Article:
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So Quivira lived on in dozens of maps drawn in the sixteenth and seventeenth centuries. As late as 1750 — just three decades before the American revolution — it was still being included.
Sir Francis Drake, on his famous voyage around the world that may actually have included a stopover in an Oregon bay (“Nova Albion”), had at least one such map in his possession, and surely was keeping an eye out for signs of Quivira.
He never saw any, of course. The Oregon Coast at that time was a wilderness. The closest it had to cities were communities of itinerant Native Americans living in portable or makeshift structures.
But had it always been so? Was it possible that the city of Quivira was, at one time, real? Did it stand there, on the edge of a little bay just north of Cape Blanco, thriving around the time Rome fell? And did something then happen — perhaps the 300-year Cascadia Subduction Zone earthquake and tsunami, in 1700— to close off the mouth of its bay and crush its walls into heaps of rubble and cover them with soil, leaving only a handful of odd-looking mounds and a string of legends to mark what once had been? Legends, perhaps, of a golden city trimmed with turquoise, passed back and forth among its survivors’ descendants until the chance came to use them to lead a gang of rapacious steel-clad Spanish thugs astray?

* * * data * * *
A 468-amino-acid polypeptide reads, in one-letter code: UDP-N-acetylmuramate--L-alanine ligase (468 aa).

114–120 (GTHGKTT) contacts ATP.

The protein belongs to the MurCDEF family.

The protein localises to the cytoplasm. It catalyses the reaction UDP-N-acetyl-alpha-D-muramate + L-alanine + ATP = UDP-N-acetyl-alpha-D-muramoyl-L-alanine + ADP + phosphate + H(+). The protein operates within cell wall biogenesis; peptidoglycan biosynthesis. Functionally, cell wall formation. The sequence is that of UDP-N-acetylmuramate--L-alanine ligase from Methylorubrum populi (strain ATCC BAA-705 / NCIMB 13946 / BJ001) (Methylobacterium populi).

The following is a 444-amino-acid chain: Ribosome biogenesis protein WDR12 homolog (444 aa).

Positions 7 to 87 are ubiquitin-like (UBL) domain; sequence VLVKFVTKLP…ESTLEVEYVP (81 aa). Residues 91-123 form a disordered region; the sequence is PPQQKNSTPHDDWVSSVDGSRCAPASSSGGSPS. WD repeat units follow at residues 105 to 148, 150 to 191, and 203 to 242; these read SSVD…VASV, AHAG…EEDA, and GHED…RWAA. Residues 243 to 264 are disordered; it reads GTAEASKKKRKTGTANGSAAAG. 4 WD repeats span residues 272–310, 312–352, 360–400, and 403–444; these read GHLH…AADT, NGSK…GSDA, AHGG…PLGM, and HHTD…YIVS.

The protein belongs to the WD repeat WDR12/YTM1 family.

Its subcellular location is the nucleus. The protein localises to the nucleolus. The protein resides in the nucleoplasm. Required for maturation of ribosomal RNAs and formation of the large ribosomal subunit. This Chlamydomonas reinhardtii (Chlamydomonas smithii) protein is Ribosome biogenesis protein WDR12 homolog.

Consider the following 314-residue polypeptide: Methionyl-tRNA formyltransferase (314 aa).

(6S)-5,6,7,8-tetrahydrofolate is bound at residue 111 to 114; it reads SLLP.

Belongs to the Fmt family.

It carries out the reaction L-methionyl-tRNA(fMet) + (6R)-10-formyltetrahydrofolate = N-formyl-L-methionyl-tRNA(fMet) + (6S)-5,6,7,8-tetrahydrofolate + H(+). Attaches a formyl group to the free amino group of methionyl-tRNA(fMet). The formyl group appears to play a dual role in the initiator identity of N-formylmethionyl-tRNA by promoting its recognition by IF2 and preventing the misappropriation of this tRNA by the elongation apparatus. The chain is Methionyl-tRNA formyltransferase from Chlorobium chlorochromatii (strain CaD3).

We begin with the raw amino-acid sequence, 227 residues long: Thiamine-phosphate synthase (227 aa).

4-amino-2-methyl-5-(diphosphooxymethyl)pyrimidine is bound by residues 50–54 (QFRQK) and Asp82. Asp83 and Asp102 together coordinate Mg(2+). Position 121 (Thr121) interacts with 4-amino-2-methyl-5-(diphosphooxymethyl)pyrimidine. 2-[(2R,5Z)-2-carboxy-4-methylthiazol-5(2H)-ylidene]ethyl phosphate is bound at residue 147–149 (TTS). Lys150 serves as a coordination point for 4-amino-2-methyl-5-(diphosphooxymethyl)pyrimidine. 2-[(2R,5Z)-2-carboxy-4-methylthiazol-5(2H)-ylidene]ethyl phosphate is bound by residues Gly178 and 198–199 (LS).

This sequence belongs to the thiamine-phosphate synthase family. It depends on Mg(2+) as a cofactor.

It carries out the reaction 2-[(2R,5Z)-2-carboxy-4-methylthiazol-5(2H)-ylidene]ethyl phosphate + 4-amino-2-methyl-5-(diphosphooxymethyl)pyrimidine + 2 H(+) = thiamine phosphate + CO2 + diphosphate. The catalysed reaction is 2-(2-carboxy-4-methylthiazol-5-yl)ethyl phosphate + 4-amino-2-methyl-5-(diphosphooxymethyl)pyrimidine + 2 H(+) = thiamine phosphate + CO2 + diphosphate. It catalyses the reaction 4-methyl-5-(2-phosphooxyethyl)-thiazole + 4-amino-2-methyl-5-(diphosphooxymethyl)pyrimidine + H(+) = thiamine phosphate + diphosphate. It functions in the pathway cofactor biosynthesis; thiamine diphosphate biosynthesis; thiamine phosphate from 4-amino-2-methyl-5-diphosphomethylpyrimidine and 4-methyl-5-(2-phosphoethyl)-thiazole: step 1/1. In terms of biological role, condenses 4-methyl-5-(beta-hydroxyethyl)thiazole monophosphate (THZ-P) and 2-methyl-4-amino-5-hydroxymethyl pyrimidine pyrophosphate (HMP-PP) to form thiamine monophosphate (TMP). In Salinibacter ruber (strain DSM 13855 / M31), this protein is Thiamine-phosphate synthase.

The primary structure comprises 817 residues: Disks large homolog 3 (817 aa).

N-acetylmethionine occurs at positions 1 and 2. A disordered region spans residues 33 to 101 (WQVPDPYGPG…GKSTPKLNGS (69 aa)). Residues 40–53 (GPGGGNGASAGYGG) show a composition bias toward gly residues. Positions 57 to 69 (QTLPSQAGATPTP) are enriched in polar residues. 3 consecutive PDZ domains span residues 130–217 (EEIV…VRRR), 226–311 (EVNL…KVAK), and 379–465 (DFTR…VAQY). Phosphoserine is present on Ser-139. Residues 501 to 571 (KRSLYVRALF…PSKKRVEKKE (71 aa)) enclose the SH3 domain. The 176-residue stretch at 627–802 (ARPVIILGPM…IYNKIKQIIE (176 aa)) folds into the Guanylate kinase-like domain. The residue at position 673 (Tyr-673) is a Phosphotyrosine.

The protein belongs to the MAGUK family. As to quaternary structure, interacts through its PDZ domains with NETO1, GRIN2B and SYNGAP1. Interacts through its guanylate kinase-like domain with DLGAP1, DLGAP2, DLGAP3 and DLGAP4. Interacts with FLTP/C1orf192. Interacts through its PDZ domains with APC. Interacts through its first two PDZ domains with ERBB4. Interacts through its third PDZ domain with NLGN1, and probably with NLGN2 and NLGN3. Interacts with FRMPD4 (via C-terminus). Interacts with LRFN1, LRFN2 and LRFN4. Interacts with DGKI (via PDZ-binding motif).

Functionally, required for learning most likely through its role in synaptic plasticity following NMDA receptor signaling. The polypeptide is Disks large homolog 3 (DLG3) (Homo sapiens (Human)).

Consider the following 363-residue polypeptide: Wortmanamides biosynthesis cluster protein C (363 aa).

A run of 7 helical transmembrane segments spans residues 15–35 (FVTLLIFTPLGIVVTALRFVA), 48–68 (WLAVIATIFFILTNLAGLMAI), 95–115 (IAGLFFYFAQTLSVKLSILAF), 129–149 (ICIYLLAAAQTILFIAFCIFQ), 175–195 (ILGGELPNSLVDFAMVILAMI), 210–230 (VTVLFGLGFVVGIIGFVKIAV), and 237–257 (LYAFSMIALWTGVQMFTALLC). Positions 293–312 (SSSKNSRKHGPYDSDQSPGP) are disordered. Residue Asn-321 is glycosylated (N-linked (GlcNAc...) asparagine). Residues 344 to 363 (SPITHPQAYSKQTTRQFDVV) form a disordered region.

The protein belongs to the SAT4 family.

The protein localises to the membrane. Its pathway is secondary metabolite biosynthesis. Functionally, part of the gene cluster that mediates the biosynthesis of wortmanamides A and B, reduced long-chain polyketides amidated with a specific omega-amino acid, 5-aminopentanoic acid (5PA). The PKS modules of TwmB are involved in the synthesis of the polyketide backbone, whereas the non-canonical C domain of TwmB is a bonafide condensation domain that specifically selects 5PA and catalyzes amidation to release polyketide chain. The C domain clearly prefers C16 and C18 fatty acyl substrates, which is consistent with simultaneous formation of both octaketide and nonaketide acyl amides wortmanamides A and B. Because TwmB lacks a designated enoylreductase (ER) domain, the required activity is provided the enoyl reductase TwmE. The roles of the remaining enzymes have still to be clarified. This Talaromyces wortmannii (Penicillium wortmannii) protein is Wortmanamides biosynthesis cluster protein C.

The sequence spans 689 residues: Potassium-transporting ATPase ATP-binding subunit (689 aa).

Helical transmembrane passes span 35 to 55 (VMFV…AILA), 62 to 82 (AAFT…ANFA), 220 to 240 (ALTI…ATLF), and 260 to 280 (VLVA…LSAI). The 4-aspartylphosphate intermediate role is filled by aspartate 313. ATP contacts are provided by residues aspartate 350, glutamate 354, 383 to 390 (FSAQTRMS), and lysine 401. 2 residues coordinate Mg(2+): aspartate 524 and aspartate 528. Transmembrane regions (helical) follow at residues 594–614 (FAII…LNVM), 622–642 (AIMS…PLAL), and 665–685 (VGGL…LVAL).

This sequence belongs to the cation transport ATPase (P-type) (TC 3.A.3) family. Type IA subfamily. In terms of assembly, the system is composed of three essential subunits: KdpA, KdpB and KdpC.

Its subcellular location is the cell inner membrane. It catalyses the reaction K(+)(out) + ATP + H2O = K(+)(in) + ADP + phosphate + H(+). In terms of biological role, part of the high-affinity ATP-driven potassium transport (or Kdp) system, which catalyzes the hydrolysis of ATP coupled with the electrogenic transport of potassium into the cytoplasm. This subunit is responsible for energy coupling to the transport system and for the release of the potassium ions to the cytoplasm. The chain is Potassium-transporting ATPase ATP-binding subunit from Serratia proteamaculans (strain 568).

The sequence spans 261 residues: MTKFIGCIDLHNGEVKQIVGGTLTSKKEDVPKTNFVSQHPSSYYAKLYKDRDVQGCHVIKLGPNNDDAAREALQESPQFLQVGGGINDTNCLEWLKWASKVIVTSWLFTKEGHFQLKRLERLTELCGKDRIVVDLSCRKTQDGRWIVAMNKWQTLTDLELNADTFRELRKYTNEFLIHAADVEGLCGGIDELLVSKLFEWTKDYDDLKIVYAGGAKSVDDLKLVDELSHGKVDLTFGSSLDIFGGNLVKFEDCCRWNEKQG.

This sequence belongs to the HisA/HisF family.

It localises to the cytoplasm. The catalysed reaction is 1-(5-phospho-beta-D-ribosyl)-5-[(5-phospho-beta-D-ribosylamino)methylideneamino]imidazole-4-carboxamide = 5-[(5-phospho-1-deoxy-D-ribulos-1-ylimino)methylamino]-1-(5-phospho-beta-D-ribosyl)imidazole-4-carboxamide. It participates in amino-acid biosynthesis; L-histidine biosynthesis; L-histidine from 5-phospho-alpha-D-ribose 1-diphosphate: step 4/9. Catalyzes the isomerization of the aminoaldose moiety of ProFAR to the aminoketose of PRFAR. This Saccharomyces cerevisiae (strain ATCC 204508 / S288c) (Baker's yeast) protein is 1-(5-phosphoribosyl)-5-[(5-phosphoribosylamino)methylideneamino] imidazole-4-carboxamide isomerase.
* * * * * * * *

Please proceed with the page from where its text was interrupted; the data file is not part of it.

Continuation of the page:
This is all pure speculation, of course — more, it’s romantic tale-spinning of the kind one usually finds in pulp-fiction magazine stories about Atlantis and Lemuria. But there is a wisp of supporting evidence for such a theory:
On Sept. 8, 1881, the Port Orford Post printed a very curious article. “There have recently been discovered near Floras (Lake) in this county, what appear to be the ruins of an ancient city, built of cut stone,” the article states. “The site of the numerous buildings of the ages gone by are indicated by mounds, in and under which, by making excavations, are found masses of cut stone, bearing quite plainly the marks of the stone cutter's chisel, and lying as if the wall had tumbled down.
“These relics of ancient masonry were first unearthed to view by the storm uprooting a large tree which had grown up on one of these mound-like elevations. Thus the blocks of sand stone were exposed to view, and thus curiosity excited which led to the prospecting of other mounds (of which there are many) in the same locality, in all of which the phenomena were present. Further explorations will be made with a view to throwing more light if possible on this curious spectacle.
“We shall visit and personally inspect these alleged 'ruins' at no distant day, when we hope to be able to give a detailed description of the ‘town’ and its immediate surrounding,” the article concludes.
But historian Bill Wallace has found no sign of a follow-up to this story. It just seems to disappear.
Was it a mistake? A rumor started by a troublemaker? Most likely, it is something like that.
But there is always the possibility — a remote and unlikely possibility, but a possibility nonetheless — that the broken bones of a lost civilization lie buried beneath the loam and sod between Port Orford and Bandon, waiting even yet to be rediscovered.